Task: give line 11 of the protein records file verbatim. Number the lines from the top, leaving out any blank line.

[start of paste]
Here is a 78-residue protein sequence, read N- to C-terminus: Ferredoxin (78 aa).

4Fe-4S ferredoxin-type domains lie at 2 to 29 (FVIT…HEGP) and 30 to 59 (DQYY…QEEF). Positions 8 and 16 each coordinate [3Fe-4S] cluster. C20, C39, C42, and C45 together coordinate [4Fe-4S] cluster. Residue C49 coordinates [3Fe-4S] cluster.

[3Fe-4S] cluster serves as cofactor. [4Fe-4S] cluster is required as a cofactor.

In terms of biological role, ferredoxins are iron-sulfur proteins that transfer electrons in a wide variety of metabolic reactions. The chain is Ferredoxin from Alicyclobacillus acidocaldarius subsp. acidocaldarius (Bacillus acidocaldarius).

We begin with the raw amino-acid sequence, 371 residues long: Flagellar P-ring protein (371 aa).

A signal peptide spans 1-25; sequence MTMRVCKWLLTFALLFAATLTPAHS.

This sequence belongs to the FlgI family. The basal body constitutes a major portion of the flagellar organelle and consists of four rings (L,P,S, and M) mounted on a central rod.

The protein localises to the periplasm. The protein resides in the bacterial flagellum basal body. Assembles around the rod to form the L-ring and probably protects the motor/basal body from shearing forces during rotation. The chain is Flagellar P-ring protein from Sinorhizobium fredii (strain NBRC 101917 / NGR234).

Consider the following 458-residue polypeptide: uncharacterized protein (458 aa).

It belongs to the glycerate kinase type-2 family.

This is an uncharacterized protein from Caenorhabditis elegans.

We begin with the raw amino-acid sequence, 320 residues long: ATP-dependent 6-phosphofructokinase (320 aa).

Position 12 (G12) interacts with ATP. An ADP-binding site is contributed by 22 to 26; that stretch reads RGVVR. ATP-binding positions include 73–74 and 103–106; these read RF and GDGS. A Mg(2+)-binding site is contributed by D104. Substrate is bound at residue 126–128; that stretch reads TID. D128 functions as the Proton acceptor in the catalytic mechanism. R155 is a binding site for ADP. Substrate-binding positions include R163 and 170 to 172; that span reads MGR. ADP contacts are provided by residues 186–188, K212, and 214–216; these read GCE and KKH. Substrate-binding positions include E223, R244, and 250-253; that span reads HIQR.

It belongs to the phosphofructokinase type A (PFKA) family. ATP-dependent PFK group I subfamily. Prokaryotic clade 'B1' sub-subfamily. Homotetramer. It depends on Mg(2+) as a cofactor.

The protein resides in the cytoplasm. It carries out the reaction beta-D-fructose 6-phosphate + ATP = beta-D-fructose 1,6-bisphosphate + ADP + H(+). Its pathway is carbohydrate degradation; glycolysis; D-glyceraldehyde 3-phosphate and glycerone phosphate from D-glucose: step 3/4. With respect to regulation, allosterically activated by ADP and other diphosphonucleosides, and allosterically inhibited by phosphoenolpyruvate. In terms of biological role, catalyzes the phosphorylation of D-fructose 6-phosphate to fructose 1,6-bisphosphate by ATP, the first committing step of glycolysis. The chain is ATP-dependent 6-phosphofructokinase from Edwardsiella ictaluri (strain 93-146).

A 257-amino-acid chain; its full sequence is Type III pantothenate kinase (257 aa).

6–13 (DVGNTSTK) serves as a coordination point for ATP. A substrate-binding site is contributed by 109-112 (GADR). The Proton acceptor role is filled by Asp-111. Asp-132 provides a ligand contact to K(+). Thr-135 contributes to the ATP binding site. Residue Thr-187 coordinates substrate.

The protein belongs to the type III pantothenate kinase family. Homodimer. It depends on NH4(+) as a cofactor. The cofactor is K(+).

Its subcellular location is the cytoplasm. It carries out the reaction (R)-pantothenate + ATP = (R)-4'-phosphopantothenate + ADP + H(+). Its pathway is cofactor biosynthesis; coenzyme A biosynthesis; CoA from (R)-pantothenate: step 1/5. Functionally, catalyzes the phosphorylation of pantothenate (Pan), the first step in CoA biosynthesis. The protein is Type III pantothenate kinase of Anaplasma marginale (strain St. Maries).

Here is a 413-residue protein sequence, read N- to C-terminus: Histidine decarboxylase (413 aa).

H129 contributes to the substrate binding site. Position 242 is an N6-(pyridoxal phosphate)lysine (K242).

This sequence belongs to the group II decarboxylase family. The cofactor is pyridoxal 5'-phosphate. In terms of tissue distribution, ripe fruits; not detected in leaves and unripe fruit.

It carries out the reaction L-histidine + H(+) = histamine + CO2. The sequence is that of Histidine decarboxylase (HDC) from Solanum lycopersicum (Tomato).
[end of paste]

This is an uncharacterized protein from Caenorhabditis elegans.